It took about six years for ex-Evanescence guitarist Ben Moody to finally put out his solo work. A lot of people wondered how it would turn out; would it have that hard, gothic rock flavor that Moody's former band did, or would it sound like something else. As it turned out, Ben Moody's solo album, All For This, is far from what was expected, but in a good way. It is strongly emotional and a beautiful expression of the artist that could not be put forth with Evanescence.
This is not hard rock. Only a few bits of electric guitar show themselves here on the album; almost everything else is done by acoustic guitar, piano, orchestral violin, and percussive drums, every once in a while backed by female vocals. Ben Moody sings with a voice very similar to the vocalists from Shinedown or Breaking Benjamin, but only in the easy going, slow ballad sense. Because that's exactly what All For This is: one monster ballad split into twelve tracks.
Since Moody sings clearly and the musical arrangement is quiet, it forces the listener to pay attention to the lyrics, which are the highlight of the album. It is actually ironic because from tracks like "All For This" and "In Time" there is a very strong Christian reference, and yet on tracks like "10:22" and "Nothing Left of Me" the lyrics are angrier, involve swearing, and biting at the heels of subjects like ex girlfriends or people who just give up on life. Not exactly the most Christian way, but it seems to add much stronger quality to the music because it isn't expected. When listeners think of expected swearing, they think of heavy metal or rap or hard rock, not really slow, ballad music. And the fact it isn't over-used is also a plus. Combined, both the meaningful and bitter edge of the lyrics create a very captivating album.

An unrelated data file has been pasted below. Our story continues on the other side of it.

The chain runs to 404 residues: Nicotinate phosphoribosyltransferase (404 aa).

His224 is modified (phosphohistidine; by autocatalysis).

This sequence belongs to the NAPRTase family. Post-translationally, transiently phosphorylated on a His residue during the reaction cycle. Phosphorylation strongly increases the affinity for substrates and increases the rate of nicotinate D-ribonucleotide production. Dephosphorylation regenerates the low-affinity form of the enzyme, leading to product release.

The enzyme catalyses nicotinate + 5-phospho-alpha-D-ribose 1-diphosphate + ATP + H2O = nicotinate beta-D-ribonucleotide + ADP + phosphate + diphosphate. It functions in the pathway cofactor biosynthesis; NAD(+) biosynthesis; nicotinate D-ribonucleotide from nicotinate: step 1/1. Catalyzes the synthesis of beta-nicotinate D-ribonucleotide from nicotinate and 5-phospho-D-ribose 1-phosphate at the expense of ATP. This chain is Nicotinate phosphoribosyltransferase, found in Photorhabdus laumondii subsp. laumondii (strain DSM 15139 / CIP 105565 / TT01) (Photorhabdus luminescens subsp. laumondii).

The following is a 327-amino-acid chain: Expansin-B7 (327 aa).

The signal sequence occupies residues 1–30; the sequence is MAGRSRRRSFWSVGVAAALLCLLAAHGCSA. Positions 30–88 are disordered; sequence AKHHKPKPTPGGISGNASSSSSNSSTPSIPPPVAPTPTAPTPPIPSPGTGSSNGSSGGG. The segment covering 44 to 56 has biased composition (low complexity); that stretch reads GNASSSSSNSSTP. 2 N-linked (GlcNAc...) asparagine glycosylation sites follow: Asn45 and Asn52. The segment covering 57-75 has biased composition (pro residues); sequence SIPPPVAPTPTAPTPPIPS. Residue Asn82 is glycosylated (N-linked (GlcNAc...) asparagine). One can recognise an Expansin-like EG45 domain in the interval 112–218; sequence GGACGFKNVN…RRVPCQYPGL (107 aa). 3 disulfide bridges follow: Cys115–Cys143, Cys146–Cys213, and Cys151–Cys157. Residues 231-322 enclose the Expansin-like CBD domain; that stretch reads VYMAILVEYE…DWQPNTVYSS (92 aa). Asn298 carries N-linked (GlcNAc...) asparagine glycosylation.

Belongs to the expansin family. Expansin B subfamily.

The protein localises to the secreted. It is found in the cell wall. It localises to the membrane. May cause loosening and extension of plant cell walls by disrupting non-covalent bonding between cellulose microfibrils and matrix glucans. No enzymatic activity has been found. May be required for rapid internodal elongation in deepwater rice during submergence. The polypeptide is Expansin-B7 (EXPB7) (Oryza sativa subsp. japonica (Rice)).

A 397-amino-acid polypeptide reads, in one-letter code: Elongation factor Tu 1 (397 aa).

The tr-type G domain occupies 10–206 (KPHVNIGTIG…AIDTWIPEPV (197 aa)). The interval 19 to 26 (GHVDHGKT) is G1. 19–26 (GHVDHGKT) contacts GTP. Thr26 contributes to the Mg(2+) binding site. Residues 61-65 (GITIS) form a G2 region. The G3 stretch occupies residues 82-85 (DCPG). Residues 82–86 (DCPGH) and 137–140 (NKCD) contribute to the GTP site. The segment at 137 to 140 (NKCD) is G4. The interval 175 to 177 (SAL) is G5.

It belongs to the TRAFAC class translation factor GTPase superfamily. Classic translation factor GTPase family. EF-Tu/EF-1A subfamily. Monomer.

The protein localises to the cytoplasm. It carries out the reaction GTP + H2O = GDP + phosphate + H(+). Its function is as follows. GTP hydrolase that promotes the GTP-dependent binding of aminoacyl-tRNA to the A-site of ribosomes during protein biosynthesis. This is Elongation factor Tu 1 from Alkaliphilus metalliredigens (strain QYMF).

Another highlight of All For This, and perhaps the only real relation to Evanescence that this album holds, is the use of female vocals. They are used more as part of the instrument than a way to convey the lyrics as they chime in every once in a while to amplify Moody's voice. The vocals DO have a strong resemblance to that of Evanescence- just a little more ethereal and operatic. However, the effect is much more different as instead of being in the foreground of the music or alternating in singing verses. The female vocals come in every once in a while in the background, right behind Moody's, just barely above the other instruments. This enhances the symphonic atmosphere of the music, making it even more dark and haunting.
Moody may not have the commercial fame or support that Evanescence does due to the limited ways of accessing his CD- only through his website or amazon.com- but his skill as a musician, songwriter, and performer are 2nd to none. Perhaps leaving Evanescence was the best thing for him to do to find his own musical path to share with the rest of the world.Powered by Sidelines